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February 26, 2018 | by  | in Features | [ssba]

The Introvert’s Guide to Surviving O-Week

It’s that time of year again! All the students are back in town, the bars are heaving, the streets are crowded, and the lines for the counter at Vic books seem to stretch for miles. Ah, O-week. When cheap alcohol flows freely – like the rain through the hole in the roof that your landlord has been refusing to fix – loud music is de rigueur, and bed-sheet togas are the height of fashion. Such is the image of student life with which we are presented, and for many it rings true.

But what if, like me – your friendly neighbourhood introvert – the mere thought of parties makes you feel drained and mildly ill? Perhaps you prefer to stay in, reading or watching Netflix, instead of having a night out on the town? Or maybe you simply don’t enjoy getting drunk. On the face of it, you and I are out of luck. In terms of events, O-week, and indeed the first few weeks of university as a whole, is overwhelmingly geared toward the desires of the ‘typical’ student, with the toga party and live music shows. Such a dearth of introvert-oriented activities can lead to this part of the year becoming an incredibly isolating experience, which, when coupled with the usual pressures of returning to or starting university, makes for a rather miserable time. In fact, that pretty much sums up my first year O-week experience, which, for the sake of entertainment, I shall recount for you here.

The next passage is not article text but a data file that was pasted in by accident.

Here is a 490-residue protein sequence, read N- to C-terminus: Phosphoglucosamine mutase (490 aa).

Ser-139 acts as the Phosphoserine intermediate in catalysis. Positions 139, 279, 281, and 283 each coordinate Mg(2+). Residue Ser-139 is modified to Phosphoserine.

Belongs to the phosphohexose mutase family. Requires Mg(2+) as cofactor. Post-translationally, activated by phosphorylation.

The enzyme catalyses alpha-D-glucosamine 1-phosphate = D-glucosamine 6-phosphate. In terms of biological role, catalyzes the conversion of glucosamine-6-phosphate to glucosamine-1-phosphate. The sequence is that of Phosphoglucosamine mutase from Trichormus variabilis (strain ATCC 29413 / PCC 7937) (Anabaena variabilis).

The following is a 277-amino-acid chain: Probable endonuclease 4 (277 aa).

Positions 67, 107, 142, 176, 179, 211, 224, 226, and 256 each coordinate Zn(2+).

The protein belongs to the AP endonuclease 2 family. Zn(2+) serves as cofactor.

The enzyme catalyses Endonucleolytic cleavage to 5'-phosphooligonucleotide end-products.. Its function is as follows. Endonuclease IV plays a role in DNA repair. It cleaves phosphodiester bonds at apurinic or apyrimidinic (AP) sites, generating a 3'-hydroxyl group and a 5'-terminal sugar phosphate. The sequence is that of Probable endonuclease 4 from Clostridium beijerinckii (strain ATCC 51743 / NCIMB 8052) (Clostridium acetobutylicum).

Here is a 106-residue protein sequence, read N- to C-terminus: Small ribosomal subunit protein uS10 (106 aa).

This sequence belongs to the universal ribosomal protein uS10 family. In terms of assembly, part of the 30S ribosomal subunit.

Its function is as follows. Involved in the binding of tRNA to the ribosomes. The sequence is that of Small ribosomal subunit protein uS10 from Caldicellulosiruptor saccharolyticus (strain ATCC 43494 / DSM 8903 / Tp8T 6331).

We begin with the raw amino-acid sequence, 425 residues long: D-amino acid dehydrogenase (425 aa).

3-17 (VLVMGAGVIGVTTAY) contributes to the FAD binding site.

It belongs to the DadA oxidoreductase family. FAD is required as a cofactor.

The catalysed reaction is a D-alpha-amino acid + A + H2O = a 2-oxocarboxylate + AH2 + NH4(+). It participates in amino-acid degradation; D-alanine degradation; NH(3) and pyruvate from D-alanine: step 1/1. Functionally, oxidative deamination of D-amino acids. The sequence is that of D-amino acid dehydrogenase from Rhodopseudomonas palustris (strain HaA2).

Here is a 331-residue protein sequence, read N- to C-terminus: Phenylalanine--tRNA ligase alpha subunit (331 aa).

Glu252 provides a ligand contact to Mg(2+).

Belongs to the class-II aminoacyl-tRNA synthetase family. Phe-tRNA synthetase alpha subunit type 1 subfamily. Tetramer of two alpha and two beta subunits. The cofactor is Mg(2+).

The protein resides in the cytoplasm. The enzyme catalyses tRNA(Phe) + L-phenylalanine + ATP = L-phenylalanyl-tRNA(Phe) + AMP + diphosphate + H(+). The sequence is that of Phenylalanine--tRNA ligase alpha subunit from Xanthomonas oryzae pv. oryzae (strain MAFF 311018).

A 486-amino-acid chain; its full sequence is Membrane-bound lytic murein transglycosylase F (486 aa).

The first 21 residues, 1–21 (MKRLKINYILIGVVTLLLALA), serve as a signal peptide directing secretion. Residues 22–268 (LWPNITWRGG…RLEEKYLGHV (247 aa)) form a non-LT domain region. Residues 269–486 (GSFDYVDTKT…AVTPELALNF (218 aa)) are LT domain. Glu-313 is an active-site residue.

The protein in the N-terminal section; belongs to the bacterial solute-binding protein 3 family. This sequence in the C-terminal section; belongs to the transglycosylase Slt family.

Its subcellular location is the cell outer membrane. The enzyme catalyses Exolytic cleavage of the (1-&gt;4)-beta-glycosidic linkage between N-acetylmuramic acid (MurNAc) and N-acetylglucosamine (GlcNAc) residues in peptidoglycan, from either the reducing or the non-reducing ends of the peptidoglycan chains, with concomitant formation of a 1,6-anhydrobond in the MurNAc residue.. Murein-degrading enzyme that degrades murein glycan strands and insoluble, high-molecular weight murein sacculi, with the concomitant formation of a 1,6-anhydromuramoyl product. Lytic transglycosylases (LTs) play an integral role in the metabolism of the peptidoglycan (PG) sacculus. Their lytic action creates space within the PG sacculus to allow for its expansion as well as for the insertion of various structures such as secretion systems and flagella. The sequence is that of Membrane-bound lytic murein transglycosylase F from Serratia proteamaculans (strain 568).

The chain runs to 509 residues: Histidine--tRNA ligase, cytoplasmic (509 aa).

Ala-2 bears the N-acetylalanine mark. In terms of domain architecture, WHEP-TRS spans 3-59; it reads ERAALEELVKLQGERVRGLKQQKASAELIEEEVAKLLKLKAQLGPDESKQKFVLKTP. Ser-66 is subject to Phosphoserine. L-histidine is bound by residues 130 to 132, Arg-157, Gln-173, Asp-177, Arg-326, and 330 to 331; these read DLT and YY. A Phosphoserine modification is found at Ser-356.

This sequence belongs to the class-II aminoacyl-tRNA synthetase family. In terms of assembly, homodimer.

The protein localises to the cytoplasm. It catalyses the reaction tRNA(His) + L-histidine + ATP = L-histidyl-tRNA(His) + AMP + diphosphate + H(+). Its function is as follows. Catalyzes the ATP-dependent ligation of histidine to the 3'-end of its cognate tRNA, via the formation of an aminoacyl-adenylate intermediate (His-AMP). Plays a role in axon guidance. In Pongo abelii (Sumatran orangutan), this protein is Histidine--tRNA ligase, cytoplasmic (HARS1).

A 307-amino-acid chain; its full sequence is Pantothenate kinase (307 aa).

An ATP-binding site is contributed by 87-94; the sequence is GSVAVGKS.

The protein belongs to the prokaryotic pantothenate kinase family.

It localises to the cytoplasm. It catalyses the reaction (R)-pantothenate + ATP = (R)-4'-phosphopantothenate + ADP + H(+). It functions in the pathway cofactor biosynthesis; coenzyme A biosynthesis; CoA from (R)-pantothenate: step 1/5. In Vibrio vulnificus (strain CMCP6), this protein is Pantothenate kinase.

I arrived in Wellington late in February, as do most first year students from out of town; a nervously excited seventeen year old, still scarred by NCEA. Only one of my friends from high school was starting at Vic that year as the majority of our year group had remained in Canterbury, or had chosen to attend Otago. During the first day at the halls, my nerves got the better of me, and I withdrew, saying about five words total in the entirety of those first 24 hours. As the week progressed, and people went out to parties and bars with their new friends, I became increasingly reclusive, eventually reaching the point where I only really left my room for food, or to brew another cup of tea. Needless to say, it wasn’t exactly how I had envisaged the start of my first year.